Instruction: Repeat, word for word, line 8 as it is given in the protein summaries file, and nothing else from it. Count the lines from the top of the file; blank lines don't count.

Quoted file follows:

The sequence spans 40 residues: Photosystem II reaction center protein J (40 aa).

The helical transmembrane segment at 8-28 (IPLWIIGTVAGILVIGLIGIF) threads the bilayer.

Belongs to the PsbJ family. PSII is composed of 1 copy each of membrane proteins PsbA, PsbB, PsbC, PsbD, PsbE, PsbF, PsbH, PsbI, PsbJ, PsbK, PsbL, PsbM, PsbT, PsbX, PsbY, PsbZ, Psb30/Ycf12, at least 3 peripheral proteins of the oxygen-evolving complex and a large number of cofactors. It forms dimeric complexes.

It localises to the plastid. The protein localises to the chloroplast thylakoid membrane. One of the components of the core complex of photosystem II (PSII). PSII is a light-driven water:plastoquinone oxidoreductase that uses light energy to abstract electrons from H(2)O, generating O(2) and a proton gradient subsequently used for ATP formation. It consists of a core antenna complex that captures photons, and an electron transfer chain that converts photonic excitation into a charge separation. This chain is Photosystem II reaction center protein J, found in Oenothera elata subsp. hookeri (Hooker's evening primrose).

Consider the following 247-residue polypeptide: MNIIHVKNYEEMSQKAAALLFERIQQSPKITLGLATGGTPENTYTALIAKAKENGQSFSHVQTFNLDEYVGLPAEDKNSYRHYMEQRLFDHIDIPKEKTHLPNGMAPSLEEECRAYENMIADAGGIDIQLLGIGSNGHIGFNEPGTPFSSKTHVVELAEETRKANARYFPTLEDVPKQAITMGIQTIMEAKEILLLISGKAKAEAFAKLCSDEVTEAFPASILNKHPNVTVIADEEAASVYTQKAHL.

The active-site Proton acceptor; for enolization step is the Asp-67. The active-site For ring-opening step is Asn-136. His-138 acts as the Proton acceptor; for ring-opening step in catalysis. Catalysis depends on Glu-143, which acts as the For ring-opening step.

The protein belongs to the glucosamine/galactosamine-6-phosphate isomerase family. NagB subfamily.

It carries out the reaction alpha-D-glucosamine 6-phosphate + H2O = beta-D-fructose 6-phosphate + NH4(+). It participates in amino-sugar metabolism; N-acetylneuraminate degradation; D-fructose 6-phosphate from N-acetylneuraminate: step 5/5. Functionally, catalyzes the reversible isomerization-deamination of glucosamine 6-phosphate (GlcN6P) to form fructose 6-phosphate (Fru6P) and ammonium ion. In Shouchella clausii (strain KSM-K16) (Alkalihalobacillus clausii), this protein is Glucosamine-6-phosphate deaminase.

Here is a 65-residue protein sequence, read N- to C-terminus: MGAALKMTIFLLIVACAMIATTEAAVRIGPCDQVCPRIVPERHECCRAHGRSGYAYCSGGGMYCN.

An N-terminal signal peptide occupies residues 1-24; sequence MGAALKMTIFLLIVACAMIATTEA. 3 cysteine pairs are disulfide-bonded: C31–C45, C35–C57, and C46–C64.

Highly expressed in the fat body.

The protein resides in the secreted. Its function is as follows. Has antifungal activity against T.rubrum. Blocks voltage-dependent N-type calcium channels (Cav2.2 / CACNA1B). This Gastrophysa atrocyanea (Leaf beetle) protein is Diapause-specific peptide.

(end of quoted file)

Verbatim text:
It carries out the reaction alpha-D-glucosamine 6-phosphate + H2O = beta-D-fructose 6-phosphate + NH4(+). It participates in amino-sugar metabolism; N-acetylneuraminate degradation; D-fructose 6-phosphate from N-acetylneuraminate: step 5/5. Functionally, catalyzes the reversible isomerization-deamination of glucosamine 6-phosphate (GlcN6P) to form fructose 6-phosphate (Fru6P) and ammonium ion. In Shouchella clausii (strain KSM-K16) (Alkalihalobacillus clausii), this protein is Glucosamine-6-phosphate deaminase.